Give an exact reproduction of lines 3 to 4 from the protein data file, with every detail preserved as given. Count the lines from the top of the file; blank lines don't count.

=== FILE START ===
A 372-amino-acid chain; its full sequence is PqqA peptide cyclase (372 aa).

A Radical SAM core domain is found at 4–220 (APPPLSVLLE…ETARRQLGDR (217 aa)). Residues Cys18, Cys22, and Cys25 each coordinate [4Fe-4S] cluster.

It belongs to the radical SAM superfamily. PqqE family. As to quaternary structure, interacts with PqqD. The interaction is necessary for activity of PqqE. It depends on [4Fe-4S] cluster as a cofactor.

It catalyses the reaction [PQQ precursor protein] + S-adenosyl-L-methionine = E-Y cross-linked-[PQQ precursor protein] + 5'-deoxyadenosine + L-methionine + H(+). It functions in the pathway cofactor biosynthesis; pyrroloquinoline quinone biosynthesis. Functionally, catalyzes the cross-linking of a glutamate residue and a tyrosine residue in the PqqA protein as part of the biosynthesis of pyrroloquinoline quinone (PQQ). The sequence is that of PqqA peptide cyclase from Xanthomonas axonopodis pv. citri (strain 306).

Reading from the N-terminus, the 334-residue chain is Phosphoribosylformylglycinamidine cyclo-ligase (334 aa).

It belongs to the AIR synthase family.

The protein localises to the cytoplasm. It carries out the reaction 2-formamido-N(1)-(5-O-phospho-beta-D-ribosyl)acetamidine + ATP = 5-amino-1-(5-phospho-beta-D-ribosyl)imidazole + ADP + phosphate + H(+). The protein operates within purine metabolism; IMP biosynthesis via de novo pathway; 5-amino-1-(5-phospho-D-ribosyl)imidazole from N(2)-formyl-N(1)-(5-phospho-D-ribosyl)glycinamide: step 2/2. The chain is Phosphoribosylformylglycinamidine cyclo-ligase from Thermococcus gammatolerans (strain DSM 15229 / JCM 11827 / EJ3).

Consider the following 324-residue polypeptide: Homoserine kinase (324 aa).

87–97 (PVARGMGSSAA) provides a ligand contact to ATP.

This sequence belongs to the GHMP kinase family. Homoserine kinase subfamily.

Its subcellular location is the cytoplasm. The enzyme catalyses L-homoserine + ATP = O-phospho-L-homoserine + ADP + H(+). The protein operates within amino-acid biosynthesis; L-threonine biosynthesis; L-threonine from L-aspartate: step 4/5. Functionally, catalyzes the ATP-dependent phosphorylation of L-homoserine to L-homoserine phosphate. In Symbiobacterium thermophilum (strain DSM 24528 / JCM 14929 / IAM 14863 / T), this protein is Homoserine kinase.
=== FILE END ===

It belongs to the radical SAM superfamily. PqqE family. As to quaternary structure, interacts with PqqD. The interaction is necessary for activity of PqqE. It depends on [4Fe-4S] cluster as a cofactor.

It catalyses the reaction [PQQ precursor protein] + S-adenosyl-L-methionine = E-Y cross-linked-[PQQ precursor protein] + 5'-deoxyadenosine + L-methionine + H(+). It functions in the pathway cofactor biosynthesis; pyrroloquinoline quinone biosynthesis. Functionally, catalyzes the cross-linking of a glutamate residue and a tyrosine residue in the PqqA protein as part of the biosynthesis of pyrroloquinoline quinone (PQQ). The sequence is that of PqqA peptide cyclase from Xanthomonas axonopodis pv. citri (strain 306).